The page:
Monarch Butterfly feeding on milkweed.

The Threat of Extinction

November 21st, 2020

The epic 3,000-mile monarch butterfly migration may become a thing of the past.

Each fall, monarchs travel from their summer homes in the northern U.S. and Canada to winter habitats in California and Mexico. This migration is considered one of the most admirable phenomena in the animal kingdom. But, the latest survey in 2020 indicates a population decrease of 53 percent since the previous season, for a total decline of more than 80 percent over the past 20 years.

The twin forces of human-caused climate change and habitat loss are now threatening North American monarch butterflies with extinction. Preserving their journey requires action in light of threats such as climate change, land conversion, and forest degradation.

Climate Change:


Climate change threatens to disrupt the monarch butterfly's annual migration pattern by affecting weather conditions in both wintering grounds and summer breeding grounds. Increasing carbon dioxide levels may be making milkweed (the only food monarch caterpillars will eat) too toxic for the monarchs to tolerate. And higher temperatures may also be driving summer breeding areas further north. That means the Monarchs' migration routes will get longer and therefore more difficult.

Land Conversion:


The creation of herbicide-resistant corn and soybeans means that farmers will eradicate weeds, including milkweed. These new crop varieties could cause the demise of the milkweed plant, a vital food source for the Monarch Butterfly. Plants like milkweed in the United States and Canada are essential for monarch reproduction; it's the only plant where monarchs lay their eggs and where baby larvae feed from.

In addition to the loss of milkweed across farms, drought and development on the land where milkweed once grew abundantly, has reduced the plant numbers significantly.

Forest Degredation:


Generations of the Monarch butterflies travel thousands of miles until they reach Mexico, where they overwinter until it's time to begin their migration back home in March. The butterflies spend their time in concentrated areas of forest where they form colonies by clinging to the branches of trees, forming beautiful cascading clusters. These mountain forests in Mexico are their winter habitat, however nearby human communities also rely on them and create pressure on forests through agriculture and tourism activities.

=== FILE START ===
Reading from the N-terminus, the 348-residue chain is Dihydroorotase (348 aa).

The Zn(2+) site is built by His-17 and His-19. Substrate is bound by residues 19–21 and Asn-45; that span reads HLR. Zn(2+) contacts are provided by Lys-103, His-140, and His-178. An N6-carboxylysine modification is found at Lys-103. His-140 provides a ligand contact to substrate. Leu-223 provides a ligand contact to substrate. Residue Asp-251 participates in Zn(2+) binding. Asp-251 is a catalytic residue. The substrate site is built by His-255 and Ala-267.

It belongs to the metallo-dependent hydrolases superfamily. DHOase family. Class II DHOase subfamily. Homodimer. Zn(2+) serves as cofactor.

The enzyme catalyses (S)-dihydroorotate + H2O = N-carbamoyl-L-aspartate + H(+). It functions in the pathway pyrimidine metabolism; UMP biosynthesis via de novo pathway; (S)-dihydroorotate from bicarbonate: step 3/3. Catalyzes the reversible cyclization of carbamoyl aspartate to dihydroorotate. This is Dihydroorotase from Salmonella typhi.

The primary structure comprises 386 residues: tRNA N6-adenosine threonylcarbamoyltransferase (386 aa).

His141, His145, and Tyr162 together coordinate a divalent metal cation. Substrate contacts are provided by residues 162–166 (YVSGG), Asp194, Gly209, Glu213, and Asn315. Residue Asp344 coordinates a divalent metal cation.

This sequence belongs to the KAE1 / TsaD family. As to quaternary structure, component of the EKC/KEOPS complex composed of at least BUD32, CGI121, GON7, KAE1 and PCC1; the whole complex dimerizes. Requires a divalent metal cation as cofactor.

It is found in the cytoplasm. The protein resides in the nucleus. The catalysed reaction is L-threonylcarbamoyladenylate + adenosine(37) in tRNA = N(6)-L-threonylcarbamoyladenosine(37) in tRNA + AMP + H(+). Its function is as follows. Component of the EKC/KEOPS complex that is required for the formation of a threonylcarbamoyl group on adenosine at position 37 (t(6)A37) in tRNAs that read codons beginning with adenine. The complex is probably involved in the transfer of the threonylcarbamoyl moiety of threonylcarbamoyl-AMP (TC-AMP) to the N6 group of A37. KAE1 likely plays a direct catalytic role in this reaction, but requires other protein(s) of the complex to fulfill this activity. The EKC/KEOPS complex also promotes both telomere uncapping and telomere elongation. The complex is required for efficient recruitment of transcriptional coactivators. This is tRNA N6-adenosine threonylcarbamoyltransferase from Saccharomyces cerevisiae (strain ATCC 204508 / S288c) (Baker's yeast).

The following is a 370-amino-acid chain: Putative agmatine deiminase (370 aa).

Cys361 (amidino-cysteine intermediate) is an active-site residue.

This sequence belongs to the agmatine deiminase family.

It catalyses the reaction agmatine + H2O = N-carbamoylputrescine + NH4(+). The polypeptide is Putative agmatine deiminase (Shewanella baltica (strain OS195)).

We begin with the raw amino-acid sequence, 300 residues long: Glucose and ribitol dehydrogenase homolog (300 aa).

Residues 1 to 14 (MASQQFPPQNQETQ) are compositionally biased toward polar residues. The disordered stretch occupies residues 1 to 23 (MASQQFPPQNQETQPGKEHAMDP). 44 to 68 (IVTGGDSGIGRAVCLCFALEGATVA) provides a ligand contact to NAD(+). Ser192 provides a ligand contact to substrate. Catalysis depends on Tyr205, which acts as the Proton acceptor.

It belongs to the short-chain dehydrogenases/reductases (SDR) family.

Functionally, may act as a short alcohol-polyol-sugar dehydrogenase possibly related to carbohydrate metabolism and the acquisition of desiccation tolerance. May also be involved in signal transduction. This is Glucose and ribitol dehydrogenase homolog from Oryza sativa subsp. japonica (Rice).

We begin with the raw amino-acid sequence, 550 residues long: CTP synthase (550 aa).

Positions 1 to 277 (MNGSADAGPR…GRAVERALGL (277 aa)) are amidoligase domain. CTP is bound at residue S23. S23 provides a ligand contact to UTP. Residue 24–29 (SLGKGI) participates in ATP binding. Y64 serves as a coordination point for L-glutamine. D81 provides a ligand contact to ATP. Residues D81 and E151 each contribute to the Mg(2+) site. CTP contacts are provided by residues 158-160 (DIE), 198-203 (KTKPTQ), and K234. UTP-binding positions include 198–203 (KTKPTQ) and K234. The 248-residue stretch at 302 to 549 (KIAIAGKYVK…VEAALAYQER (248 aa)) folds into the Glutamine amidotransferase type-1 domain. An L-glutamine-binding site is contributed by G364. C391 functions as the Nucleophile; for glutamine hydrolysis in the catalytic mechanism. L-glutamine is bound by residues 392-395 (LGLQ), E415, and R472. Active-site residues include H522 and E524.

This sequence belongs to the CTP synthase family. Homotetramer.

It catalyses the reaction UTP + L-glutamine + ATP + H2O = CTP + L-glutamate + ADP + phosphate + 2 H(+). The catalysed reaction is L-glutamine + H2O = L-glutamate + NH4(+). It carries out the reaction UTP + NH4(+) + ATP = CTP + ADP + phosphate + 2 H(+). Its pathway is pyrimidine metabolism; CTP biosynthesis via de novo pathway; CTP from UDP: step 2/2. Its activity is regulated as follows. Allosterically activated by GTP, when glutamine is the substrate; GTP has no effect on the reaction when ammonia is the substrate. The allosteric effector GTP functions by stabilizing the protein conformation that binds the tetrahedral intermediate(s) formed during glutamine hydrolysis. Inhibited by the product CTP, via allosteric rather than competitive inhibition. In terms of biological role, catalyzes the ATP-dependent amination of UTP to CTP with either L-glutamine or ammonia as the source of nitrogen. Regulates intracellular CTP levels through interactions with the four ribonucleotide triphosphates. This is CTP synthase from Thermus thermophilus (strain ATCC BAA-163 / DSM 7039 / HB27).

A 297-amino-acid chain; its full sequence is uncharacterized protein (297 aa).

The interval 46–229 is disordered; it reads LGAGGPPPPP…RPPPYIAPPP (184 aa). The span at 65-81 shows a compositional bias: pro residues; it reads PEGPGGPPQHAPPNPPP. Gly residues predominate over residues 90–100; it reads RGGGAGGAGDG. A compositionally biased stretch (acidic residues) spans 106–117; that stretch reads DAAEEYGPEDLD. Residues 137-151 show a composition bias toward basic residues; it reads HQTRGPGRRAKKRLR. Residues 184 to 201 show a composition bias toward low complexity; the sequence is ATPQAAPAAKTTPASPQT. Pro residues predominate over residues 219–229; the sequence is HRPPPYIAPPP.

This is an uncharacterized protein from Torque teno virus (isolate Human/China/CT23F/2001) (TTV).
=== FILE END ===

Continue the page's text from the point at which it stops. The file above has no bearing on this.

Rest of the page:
"We have the capability to save the monarch and other species.

The question is whether we have the will to do it."

-Chip Taylor (MonarchWatch)

What You Can Do To Help:


As population numbers continue to drop, extinction of the Monarch Butterfly is becoming even more likely. Just like every other organism, plant, insect or animal on the planet, monarchs play a crucial role in the survival of our ecosystems. Butterflies help pollinate plants, making them a vital contributor to crop growth and food production. They also serve as a food source to birds and other animals.

We can all help by creating new monarch habitats by planting native milkweed species. This will help provide crucial fuel and rest stops for the traveling butterflies, as will taking more action to address climate change. Ditch the pesticides in your yard, and choose to purchase organic and non-GMO products as often as possible. And by being a conscious consumer, you can help prevent deforestation by avoiding the purchase of wood and paper products unless they're certified by the Forest Stewardship Council.


References:


National Geographic
World Wildlife Federation
One Green Planet
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